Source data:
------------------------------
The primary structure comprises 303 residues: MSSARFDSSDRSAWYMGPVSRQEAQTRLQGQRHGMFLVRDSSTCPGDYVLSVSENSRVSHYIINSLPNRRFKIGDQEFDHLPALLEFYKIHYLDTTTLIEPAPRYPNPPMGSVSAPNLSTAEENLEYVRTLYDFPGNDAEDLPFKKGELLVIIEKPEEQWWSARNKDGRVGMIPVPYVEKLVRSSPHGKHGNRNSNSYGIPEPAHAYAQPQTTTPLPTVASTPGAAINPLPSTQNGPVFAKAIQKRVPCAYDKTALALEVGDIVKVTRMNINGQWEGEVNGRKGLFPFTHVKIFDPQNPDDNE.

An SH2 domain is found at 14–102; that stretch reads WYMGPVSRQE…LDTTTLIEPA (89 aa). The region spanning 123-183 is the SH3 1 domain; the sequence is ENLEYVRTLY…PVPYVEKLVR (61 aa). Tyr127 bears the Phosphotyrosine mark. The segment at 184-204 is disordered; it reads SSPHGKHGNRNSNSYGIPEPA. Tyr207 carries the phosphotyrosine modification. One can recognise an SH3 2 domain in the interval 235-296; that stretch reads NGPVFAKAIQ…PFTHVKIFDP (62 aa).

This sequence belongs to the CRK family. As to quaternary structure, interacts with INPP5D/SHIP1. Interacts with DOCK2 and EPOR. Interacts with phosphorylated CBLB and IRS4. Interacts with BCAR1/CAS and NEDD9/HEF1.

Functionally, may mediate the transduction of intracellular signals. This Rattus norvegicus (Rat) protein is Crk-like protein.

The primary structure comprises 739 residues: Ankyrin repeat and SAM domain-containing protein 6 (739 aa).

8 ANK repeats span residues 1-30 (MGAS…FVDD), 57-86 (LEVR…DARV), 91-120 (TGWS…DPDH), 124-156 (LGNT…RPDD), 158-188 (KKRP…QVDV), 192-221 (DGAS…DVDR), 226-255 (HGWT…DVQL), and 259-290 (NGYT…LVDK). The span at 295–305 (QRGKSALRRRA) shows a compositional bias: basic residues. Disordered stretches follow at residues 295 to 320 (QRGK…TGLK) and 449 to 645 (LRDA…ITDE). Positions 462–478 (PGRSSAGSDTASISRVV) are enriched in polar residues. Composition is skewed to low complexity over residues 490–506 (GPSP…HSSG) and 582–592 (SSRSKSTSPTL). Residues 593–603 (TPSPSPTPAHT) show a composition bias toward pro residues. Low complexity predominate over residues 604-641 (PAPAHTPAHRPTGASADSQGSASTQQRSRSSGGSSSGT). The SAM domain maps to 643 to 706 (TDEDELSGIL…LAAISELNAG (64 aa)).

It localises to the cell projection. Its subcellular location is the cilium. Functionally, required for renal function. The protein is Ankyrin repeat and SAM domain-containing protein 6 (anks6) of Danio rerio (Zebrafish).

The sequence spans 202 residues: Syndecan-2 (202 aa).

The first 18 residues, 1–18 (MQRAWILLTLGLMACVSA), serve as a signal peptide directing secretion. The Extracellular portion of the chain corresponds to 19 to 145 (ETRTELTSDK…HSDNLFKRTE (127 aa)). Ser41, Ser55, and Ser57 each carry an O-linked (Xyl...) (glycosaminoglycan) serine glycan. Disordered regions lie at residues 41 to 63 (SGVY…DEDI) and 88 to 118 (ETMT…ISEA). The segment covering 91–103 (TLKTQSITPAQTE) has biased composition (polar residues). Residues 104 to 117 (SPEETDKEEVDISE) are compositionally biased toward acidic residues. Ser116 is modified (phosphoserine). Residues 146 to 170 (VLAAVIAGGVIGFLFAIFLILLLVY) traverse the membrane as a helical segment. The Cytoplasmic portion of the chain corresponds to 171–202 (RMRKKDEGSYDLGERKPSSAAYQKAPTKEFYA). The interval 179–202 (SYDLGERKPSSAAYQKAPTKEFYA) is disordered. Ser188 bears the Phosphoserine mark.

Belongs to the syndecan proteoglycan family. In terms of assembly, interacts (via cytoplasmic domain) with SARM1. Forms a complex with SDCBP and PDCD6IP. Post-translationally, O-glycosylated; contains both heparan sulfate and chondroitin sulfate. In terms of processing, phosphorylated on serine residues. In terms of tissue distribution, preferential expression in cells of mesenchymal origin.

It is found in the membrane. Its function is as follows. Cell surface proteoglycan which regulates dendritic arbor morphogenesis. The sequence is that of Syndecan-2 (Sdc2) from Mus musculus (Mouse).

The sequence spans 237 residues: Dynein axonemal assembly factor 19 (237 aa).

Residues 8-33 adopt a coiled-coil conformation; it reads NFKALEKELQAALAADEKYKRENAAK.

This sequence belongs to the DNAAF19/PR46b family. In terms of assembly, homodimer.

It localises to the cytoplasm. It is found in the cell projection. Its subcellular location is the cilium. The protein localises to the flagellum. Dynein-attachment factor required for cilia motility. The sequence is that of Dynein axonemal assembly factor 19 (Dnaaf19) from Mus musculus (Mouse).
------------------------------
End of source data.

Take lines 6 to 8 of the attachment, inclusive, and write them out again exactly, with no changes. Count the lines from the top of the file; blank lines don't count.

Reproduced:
8 ANK repeats span residues 1-30 (MGAS…FVDD), 57-86 (LEVR…DARV), 91-120 (TGWS…DPDH), 124-156 (LGNT…RPDD), 158-188 (KKRP…QVDV), 192-221 (DGAS…DVDR), 226-255 (HGWT…DVQL), and 259-290 (NGYT…LVDK). The span at 295–305 (QRGKSALRRRA) shows a compositional bias: basic residues. Disordered stretches follow at residues 295 to 320 (QRGK…TGLK) and 449 to 645 (LRDA…ITDE). Positions 462–478 (PGRSSAGSDTASISRVV) are enriched in polar residues. Composition is skewed to low complexity over residues 490–506 (GPSP…HSSG) and 582–592 (SSRSKSTSPTL). Residues 593–603 (TPSPSPTPAHT) show a composition bias toward pro residues. Low complexity predominate over residues 604-641 (PAPAHTPAHRPTGASADSQGSASTQQRSRSSGGSSSGT). The SAM domain maps to 643 to 706 (TDEDELSGIL…LAAISELNAG (64 aa)).

It localises to the cell projection. Its subcellular location is the cilium. Functionally, required for renal function. The protein is Ankyrin repeat and SAM domain-containing protein 6 (anks6) of Danio rerio (Zebrafish).

The sequence spans 202 residues: Syndecan-2 (202 aa).